February 2016 Newsletter
In This Issue
DHS Revises Regs on H-1B1, E-3, CW-1 Nonimmigrants and Certain EB-1 Immigrants
In a final rule effective February 16, 2016, the Department of Homeland Security (DHS) is amending its regulations affecting highly skilled workers in the nonimmigrant classifications for specialty occupations from Chile, Singapore (H-1B1), and Australia (E-3); the immigrant classification for employment-based first preference (EB-1) outstanding professors and researchers; and nonimmigrant workers in the Commonwealth of the Northern Mariana Islands (CNMI)-Only Transitional Worker (CW-1) classification.
Specifically, the final rule amends DHS regulations to:
Court Delays STEM OPT Ruling, Preserving Current STEM OPT Program
The U.S. District Court for the District of Columbia has accepted the Department of Homeland Security's (DHS) request to modify the court's stay of its ruling that the agency invalidly issued its 2008 rule on STEM OPT (optional practical training for students in science, technology, engineering, and mathematics). The court modified the stay to give DHS an additional 90 days, until May 10, 2016, to re-issue the STEM OPT rule using valid notice-and-comment procedures.
DHS issued a proposed rule on October 19, 2015, and received more than 50,000 comments. The agency persuaded the court that it was working diligently to evaluate those comments and promulgate a final rule, but was unable to do so in time for a new rule to be effective by the February 12, 2016, deadline. The court modified its order to leave the current STEM OPT rule in effect until the new May 10, 2016, deadline.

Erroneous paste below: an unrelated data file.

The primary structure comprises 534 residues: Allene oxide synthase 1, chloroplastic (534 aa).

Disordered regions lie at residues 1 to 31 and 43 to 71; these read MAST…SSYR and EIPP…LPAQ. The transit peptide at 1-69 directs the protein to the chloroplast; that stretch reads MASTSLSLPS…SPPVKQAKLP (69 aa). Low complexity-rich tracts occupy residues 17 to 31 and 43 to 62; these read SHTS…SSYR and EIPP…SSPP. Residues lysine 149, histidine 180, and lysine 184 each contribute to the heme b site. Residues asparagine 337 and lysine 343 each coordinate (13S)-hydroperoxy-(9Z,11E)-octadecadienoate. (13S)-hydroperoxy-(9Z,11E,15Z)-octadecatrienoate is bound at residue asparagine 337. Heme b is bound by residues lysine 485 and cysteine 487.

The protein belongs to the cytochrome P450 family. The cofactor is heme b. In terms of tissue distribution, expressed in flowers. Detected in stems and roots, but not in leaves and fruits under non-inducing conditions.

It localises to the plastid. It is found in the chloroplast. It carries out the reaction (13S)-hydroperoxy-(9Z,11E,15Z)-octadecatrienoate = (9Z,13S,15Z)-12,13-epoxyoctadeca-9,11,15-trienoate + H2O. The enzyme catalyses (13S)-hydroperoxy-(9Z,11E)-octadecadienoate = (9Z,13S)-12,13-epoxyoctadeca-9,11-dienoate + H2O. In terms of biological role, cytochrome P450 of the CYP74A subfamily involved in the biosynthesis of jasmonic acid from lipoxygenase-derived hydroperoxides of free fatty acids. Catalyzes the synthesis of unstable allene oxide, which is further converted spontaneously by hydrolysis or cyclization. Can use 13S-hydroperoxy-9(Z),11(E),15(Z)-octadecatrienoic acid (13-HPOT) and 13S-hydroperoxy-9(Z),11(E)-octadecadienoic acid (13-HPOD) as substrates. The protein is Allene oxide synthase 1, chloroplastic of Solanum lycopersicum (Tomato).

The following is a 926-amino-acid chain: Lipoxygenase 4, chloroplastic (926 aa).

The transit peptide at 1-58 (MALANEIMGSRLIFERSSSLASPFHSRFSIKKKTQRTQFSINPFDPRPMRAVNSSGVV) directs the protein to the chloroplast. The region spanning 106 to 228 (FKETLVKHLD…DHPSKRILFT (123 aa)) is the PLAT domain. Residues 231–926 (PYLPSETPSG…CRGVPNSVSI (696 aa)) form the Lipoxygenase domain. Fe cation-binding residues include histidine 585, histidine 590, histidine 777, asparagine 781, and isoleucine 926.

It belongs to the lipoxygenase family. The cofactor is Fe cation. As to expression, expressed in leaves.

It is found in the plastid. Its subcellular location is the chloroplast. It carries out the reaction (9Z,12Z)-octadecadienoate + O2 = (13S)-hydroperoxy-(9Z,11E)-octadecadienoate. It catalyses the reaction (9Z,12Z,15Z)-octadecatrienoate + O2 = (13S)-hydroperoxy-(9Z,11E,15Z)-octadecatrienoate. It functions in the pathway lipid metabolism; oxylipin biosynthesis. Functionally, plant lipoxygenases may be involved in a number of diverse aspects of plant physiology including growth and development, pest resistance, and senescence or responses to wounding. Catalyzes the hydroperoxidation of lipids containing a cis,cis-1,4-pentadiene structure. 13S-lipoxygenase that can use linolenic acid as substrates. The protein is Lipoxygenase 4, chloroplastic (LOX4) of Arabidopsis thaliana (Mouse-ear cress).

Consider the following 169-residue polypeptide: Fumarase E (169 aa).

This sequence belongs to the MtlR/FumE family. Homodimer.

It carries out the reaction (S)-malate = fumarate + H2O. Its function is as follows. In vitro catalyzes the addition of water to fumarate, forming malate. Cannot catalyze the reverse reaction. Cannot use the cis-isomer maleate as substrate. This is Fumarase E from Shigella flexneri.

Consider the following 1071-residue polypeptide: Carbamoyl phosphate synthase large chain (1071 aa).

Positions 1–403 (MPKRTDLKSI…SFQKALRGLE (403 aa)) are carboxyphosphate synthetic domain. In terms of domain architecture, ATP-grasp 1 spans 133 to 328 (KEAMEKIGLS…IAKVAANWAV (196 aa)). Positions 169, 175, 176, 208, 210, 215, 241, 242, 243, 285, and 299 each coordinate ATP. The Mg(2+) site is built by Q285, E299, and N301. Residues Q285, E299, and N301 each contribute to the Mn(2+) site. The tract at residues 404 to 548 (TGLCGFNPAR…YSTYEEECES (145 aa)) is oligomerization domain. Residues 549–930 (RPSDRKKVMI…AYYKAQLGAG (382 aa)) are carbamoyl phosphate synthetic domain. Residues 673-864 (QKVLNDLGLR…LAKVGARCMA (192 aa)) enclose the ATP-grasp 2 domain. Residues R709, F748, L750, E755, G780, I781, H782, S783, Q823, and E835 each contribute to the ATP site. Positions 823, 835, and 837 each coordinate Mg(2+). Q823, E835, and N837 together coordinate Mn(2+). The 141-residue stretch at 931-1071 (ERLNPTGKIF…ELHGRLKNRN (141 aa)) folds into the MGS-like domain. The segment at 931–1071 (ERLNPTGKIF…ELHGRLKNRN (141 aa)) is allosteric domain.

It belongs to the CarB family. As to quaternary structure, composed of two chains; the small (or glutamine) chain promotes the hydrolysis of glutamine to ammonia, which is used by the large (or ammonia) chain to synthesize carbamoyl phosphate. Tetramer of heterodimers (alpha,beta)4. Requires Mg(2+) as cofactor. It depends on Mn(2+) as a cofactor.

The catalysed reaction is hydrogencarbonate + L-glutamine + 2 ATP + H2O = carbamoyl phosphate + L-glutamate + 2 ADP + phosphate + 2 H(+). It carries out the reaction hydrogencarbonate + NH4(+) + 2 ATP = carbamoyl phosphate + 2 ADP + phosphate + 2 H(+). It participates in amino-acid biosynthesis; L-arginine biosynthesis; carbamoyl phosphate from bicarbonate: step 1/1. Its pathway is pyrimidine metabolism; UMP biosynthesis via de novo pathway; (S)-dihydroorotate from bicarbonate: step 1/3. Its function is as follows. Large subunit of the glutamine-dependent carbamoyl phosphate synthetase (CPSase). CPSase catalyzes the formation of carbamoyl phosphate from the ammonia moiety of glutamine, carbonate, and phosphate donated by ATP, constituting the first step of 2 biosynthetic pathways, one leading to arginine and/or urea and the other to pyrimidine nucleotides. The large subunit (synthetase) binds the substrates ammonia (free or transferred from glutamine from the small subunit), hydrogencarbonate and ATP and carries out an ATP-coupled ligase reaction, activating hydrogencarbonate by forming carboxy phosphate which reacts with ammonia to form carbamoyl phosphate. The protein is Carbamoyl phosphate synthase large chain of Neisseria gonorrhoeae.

DHS argued that it needed only the 90-day extension and that it would be able to publish the final rule in time to meet that deadline. The court said it would grant no further extensions.
The plaintiff, Washington Alliance of Technology Workers, said it planned to appeal the extension.
House Holds Oversight Hearings on USCIS, EOIR
The U.S. House of Representatives' Judiciary Committee held oversight hearings in December 2015 on U.S. Citizenship and Immigration Services (USCIS) and on the Executive Office for Immigration Review (EOIR). Leon Rodriguez, USCIS Director, testified at the USCIS hearing. Juan Osuna, EOIR Director, testified at the EOIR hearing.
At the USCIS oversight hearing, Mr. Rodriguez noted that his agency's priorities include, in addition to safety and security issues, implementing the executive actions on immigration announced in November 2014. Those include reducing unauthorized immigration at the border; prioritizing removal of the most dangerous; improving the legal immigration system for families, employers, students, entrepreneurs and workers; and, on a case-by-case basis, considering for deferred action certain undocumented immigrants under two initiatives—Deferred Action for Parents of Americans and Lawful Permanent Residents (DAPA), and expanding the population of individuals eligible for Deferred Action for Childhood Arrivals (DACA). Mr. Rodriguez noted that while DAPA and expanded DACA are on hold pursuant to a court injunction, USCIS and its partners in the Department of Homeland Security (DHS) and other departments have been working to implement the other parts of the executive actions. Mr. Rodriguez said that other top priorities were effective management of the Refugee Admissions Program, continuing modernization of USCIS business and applicant interaction processes and service, anti-fraud and national security screening, and other efforts.
At the EOIR oversight hearing, Mr. Osuna noted that previous budget cuts led to backlogs of more than 457,000 immigration cases across the United States as of the end of fiscal year (FY) 2015, which was exacerbated by the 2014 influx of border-crossers. Mr. Osuna said a number of new immigration judges are being hired to deal with the backlogs, as a result of new appropriations. Among other things, he also mentioned the installation of new video equipment that allows immigration judges to hear some cases remotely.